In the decades after the United States formally declared its independence in 1776, Americans struggled to gain recognition of their new republic and their rights as citizens. None had to fight harder than the nation’s seamen, whose labor took them far from home and deep into the Atlantic world. Citizen Sailors tells the story of how their efforts to become American at sea in the midst of war and revolution created the first national, racially inclusive model of United States citizenship.
Nathan Perl-Rosenthal immerses us in sailors’ pursuit of safe passage through the ocean world during the turbulent age of revolution. Challenged by British press-gangs and French privateersmen, who considered them Britons and rejected their citizenship claims, American seamen demanded that the U.S. government take action to protect them. In response, federal leaders created a system of national identification documents for sailors and issued them to tens of thousands of mariners of all races—nearly a century before such credentials came into wider use.
Citizenship for American sailors was strikingly ahead of its time: it marked the federal government’s most extensive foray into defining the boundaries of national belonging until the Civil War era, and the government’s most explicit recognition of black Americans’ equal membership as well. This remarkable system succeeded in safeguarding seafarers, but it fell victim to rising racism and nativism after 1815. Not until the twentieth century would the United States again embrace such an inclusive vision of American nationhood.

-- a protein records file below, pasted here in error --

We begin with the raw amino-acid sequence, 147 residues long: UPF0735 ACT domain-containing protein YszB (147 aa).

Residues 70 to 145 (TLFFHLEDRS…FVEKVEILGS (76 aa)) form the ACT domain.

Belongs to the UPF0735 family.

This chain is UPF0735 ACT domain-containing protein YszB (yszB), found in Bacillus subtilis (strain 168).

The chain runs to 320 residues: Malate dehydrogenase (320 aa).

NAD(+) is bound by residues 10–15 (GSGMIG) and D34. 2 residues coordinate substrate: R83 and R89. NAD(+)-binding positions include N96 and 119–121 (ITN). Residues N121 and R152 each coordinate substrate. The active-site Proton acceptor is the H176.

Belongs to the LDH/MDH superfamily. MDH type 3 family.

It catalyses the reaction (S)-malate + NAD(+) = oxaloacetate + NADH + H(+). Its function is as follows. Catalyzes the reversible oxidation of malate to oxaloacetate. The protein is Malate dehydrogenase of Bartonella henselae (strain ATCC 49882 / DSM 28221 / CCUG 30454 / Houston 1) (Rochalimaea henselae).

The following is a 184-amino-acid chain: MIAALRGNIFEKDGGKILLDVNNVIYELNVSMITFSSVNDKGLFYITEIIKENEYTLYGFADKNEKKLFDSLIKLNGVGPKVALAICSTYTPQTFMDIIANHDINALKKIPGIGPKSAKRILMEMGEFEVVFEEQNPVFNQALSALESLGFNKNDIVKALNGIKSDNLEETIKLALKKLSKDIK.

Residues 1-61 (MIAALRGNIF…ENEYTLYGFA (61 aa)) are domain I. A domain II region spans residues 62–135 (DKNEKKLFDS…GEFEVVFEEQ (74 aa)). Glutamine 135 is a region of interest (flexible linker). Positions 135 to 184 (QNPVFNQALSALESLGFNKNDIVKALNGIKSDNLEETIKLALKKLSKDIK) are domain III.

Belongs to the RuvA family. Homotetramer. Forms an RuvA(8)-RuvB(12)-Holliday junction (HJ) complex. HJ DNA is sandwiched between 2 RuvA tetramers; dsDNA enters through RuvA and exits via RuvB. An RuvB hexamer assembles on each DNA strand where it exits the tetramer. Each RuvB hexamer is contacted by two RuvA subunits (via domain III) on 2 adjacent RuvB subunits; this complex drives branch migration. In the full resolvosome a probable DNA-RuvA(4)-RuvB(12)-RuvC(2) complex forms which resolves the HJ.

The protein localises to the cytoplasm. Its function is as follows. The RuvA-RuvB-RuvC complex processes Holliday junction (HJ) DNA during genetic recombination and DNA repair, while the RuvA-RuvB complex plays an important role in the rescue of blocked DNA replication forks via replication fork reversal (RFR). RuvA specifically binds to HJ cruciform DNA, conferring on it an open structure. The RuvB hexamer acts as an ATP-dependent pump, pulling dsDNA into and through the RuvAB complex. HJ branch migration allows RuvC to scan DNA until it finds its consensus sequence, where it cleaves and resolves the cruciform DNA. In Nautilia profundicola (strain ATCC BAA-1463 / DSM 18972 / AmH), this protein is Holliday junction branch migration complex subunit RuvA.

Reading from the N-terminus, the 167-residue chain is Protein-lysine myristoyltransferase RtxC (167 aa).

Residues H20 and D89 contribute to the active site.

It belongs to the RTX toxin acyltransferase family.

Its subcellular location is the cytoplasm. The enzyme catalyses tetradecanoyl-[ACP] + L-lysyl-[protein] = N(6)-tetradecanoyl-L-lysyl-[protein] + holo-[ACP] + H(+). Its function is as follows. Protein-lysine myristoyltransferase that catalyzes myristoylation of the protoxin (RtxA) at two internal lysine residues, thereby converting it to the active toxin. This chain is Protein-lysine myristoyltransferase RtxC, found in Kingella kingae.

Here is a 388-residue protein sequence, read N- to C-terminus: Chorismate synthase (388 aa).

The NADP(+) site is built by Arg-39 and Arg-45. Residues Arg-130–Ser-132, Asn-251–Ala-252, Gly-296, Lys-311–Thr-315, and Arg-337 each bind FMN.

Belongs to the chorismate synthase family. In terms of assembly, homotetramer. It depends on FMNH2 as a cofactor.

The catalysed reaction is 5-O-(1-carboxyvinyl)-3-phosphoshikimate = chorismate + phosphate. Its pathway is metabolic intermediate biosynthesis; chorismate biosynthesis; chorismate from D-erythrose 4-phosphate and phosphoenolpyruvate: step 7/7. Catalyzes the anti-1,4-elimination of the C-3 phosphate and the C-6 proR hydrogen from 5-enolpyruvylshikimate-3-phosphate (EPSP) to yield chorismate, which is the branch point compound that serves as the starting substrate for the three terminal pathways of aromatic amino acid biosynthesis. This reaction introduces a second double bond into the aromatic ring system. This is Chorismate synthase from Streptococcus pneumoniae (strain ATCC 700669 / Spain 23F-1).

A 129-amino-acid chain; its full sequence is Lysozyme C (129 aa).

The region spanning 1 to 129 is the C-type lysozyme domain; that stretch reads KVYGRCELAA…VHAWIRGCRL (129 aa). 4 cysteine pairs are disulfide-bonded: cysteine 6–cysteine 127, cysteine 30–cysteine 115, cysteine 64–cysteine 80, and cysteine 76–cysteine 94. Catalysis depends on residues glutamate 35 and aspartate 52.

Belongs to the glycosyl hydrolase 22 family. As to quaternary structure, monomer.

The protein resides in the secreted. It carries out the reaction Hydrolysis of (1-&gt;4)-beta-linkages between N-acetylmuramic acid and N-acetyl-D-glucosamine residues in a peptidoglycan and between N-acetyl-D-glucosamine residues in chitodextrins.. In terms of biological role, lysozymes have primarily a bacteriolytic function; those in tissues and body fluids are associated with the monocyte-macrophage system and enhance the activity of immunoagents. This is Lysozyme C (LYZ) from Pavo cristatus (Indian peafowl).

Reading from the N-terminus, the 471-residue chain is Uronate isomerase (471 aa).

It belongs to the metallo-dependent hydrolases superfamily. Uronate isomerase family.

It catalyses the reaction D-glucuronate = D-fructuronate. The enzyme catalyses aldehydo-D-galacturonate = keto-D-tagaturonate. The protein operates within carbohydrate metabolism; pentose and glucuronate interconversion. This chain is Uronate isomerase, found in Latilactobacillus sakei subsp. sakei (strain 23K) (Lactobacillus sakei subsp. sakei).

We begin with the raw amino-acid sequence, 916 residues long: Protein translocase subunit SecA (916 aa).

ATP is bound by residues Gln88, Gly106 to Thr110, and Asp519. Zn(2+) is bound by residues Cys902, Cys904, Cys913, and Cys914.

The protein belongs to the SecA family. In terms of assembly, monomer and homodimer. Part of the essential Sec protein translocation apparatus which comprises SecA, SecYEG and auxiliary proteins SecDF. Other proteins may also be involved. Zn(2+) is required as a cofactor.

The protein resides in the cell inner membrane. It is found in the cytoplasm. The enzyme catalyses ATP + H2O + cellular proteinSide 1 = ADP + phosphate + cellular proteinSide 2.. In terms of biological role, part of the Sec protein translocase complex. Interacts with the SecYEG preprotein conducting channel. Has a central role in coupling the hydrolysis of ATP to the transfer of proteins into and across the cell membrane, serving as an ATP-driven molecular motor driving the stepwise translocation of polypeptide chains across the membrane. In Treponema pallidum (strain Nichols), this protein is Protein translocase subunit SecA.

Citizen Sailors is a useful reminder that Revolutionary America was more inclusive than the republic would become in the 19th century and than some might wish to make it today. By skillfully coaxing narratives out of previously unorganized troves of documents, Perl-Rosenthal lets us see that the Custom House certificates ‘offered a glimmer of a far more inclusive model of the American nation than existed in any other official quarter.’ He also ably describes the complicated national identities of sailors and the human suffering of Americans wrongfully impressed.
Citizen Sailors is the first book to explore how sailors were crucial to definitions of U.S. citizenship during and after the War for Independence because of their central role in national politics and because of the peculiar problems in ascertaining their nationality. Engagingly written and marshaling terrific new evidence, this important book will alter our understanding of the American Revolution, the Atlantic world, and the dynamics of national identity.
With erudition and eloquence, Citizen Sailors tells the remarkable story of the federal government’s efforts to protect the welfare of seafaring Americans, doing so without regard to region, class or, surprisingly, race. Showcasing maritime history at its best, the result is a tour de force that will appeal to general readers and specialists alike.
- 2016, Winner of the Gilbert Chinard Prize
- 384 pages
- 5-1/2 x 8-1/4 inches
- Belknap Press
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